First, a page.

Saturday, August 04, 2012

Attorney: Airport seizure improper - Pot pilot suspect: You didn’t nab me fair and square . . .Fitchburg Municipal (KFIT), Massachusetts

This state police photo shows the airplane which was operated by Hoang Nguyen.

This state police pictures allegedly shows the three bags carrying 74 pounds of marijuana which were found inside the airplane.

WORCESTER -- The attorney for a California man charged with flying 74 pounds of marijuana into Fitchburg Municipal Airport last fall has filed a motion to suppress evidence seized, as well as statements his client made. 

Ashburnham-based lawyer Leonard Staples, who filed the motion June 25, says police lacked probable cause to issue a warrant to search the rented plane his client flew into Fitchburg, and that it was issued after his client landed and had been detained.

Hoang H. Nguyen, 31, of Garden Grove, Calif., formerly of Hillsborough, Ore., was charged with trafficking in 50 to 100 pounds of marijuana following his Sept. 27 arrest. He is currently awaiting trial in Worcester Superior Court.

Nguyen flew the small plane from Santa Monica, Calif. to Grundy, Ill., where he paid cash for fuel and slept in the plane overnight with two large suitcases, an airport manager there told Homeland Security.

According to Staples, Homeland Security had been tracking the plane since it flew over Arizona on its way to Illinois.

Staples said his client's behavior was "innocuous" and that these factors alone were not consistent with someone smuggling drugs.

"That's basically the only information they had at the point my client flew into Fitchburg," he said.

When Nguyen landed in Fitchburg, he was greeted  by state police, their K-9 unit and federal agents. While he was detained and questioned, Staples said, a K-9 sniff of the exterior of the plane indicated there may be drugs in the passenger area. That's when police obtained the search warrant, he said, and found the marijuana and $77,000 cash.

If the initial seizure was improper, Staples said, "then everything else gets thrown out."

According to Staples, case law in Massachusetts requires police affidavits to detail the track record of a K-9 used in such a search and seizure, to indicate the number of false positives versus correct identifications the dog has made. The affidavit in Nguyen's case, he said, does not include this information.

"He seems like a decent young man who probably got into somthing way over his head," Staples said of Nguyen. "He's a college graduate, with no prior record, a commercial pilot -- he's got a lot going for him -- and he will probably lose a lot of that no matter what happens as a result of the case."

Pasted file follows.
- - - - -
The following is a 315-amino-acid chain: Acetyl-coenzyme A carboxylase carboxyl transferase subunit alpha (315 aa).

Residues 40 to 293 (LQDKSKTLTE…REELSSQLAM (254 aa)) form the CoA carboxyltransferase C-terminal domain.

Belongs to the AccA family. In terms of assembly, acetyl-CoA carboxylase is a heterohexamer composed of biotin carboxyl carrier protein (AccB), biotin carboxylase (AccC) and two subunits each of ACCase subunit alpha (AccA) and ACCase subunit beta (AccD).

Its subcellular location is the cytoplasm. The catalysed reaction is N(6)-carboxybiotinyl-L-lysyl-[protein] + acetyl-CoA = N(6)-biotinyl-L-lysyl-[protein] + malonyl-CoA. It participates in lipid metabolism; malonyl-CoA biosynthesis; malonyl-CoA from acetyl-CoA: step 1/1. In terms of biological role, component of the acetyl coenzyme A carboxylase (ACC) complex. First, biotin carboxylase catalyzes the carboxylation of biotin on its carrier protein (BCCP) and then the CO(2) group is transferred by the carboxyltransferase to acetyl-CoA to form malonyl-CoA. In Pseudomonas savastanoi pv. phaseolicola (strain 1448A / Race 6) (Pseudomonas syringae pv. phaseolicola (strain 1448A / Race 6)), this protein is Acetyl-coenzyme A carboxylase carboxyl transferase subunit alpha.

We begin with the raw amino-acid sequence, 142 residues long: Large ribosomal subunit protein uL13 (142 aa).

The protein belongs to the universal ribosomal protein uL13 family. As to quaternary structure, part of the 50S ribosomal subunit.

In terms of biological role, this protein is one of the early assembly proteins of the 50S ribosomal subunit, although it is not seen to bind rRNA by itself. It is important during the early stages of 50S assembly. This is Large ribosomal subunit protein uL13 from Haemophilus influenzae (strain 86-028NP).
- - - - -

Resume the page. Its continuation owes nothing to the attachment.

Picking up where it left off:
According to Worcester District Attorney Joseph D. Early Jr. spokesman Timothy Connolly, prosecutors have not yet filed a written opposition to the motion, but they intend to do so.

Nguyen is due back at Worcester Superior Court for a hearing on the motion on Sept. 27.

Read more:

Pot pilot suspect: You didn’t nab me fair and square . . .

WORCESTER - A California man charged with piloting a plane carrying 74 pounds of marijuana from Santa Monica to Fitchburg last year is seeking suppression of evidence in the case against him. 

Hoang H. Nguyen, 31, of Garden Grove, Calif., was arrested Sept. 27 by state troopers and federal agents after the rented single-engine plane he was flying landed at the Fitchburg airport. Authorities said they obtained a search warrant and discovered three duffel bags filled with marijuana and $77,000 in cash on board the aircraft.

Mr. Nguyen, who is free after posting $5,000 cash bail, is awaiting trial in Worcester Superior Court on a charge of trafficking in 50 to 100 pounds of marijuana.

His lawyer, Leonard J. Staples, filed a motion June 25 seeking the suppression of the drug evidence and statements attributed to his client by investigators. A hearing on the motion is scheduled for Sept. 27.

Documents on file in Fitchburg District Court, where Mr. Nguyen was initially charged, indicate the licensed commercial pilot left Santa Monica, Calif., Sept. 26 and stopped at an airport in Grundy, Ill., for a rest. An airport manager there contacted officials at the Homeland Security Air Marine Operations Center after seeing Mr. Nguyen pay cash for fuel and then sleep in his plane with two large suitcases, according to court records.

A Homeland Security Interdiction Plane followed Mr. Nguyen’s aircraft to Fitchburg, the records show. According to Mr. Staples’ motion to suppress, Homeland Security had been tracking the plane since it flew over Arizona the previous day.

The motion alleges that there was no lawful basis for law enforcement authorities to detain and question Mr. Nguyen upon his arrival at the Fitchburg airport. It further alleges that a “K-9 sniff” of the airplane that resulted in a positive indication for marijuana occurred while Mr. Nguyen was being improperly detained.

Mr. Staples additionally argued in his motion that the affidavit submitted by police in support of their application for a search warrant lacked any details concerning the certification credentials of the police dog or its handler and contained no information about the dog’s track record of “successful hits versus false positives.”

“The defendant’s statements and the K-9 indication, when excised from the search warrant affidavit, reveal the lack of probable cause for the issuance of the warrant. All evidence obtained pursuant to the authority of the warrant must therefore be suppressed,” Mr. Staples wrote.

Prosecutors have yet to file their written opposition to the motion with the court.

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